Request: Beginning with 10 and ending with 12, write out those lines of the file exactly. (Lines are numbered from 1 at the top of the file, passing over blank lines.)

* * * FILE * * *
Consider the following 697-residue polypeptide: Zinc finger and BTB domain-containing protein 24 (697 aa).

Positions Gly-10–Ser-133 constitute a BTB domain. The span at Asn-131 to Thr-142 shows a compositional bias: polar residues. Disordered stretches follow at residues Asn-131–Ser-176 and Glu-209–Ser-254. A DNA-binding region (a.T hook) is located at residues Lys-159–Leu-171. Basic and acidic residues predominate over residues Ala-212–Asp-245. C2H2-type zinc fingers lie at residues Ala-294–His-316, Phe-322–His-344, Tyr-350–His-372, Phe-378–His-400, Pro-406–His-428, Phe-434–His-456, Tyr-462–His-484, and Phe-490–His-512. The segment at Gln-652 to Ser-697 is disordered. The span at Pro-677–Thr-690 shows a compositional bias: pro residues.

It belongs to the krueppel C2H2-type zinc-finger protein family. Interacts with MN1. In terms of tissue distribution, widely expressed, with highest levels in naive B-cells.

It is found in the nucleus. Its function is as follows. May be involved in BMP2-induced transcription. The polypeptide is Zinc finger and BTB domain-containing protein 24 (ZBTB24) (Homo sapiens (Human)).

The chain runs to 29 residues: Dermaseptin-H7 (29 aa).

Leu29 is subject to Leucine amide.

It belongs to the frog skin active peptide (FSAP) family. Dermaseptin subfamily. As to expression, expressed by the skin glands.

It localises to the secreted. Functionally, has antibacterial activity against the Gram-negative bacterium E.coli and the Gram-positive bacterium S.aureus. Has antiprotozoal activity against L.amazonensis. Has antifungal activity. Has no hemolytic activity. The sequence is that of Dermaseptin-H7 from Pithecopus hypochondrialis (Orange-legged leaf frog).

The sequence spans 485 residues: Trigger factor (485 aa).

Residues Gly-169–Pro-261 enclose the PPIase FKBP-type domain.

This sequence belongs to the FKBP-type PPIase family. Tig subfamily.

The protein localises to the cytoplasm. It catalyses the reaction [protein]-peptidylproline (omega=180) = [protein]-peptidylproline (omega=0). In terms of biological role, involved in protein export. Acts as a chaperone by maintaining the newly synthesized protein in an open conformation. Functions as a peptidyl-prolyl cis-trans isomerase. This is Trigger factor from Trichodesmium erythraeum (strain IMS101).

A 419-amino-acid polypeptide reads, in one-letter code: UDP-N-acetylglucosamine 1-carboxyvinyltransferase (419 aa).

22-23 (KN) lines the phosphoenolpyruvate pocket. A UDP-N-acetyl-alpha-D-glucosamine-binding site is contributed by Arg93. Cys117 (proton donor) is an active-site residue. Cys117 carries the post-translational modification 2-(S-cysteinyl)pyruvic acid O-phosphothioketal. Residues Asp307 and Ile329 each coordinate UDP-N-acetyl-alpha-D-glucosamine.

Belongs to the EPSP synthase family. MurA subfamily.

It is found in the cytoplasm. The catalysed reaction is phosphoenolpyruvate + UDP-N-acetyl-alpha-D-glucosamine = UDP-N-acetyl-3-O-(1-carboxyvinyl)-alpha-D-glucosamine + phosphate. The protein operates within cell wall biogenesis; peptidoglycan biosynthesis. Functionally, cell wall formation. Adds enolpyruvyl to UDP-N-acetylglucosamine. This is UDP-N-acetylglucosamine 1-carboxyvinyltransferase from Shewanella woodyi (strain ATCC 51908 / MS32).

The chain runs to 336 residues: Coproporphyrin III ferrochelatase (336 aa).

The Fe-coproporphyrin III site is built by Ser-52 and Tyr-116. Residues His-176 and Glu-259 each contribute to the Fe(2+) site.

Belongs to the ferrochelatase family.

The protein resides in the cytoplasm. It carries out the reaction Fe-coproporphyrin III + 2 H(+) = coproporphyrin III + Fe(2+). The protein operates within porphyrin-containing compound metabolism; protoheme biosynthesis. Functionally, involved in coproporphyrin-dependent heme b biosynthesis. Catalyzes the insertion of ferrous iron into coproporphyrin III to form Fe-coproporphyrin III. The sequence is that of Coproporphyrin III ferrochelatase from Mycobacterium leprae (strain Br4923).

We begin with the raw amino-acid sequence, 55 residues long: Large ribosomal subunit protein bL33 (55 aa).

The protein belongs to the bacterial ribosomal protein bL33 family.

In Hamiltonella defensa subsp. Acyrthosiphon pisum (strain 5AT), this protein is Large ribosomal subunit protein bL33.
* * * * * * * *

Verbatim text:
Residues Gly-169–Pro-261 enclose the PPIase FKBP-type domain.

This sequence belongs to the FKBP-type PPIase family. Tig subfamily.

The protein localises to the cytoplasm. It catalyses the reaction [protein]-peptidylproline (omega=180) = [protein]-peptidylproline (omega=0). In terms of biological role, involved in protein export. Acts as a chaperone by maintaining the newly synthesized protein in an open conformation. Functions as a peptidyl-prolyl cis-trans isomerase. This is Trigger factor from Trichodesmium erythraeum (strain IMS101).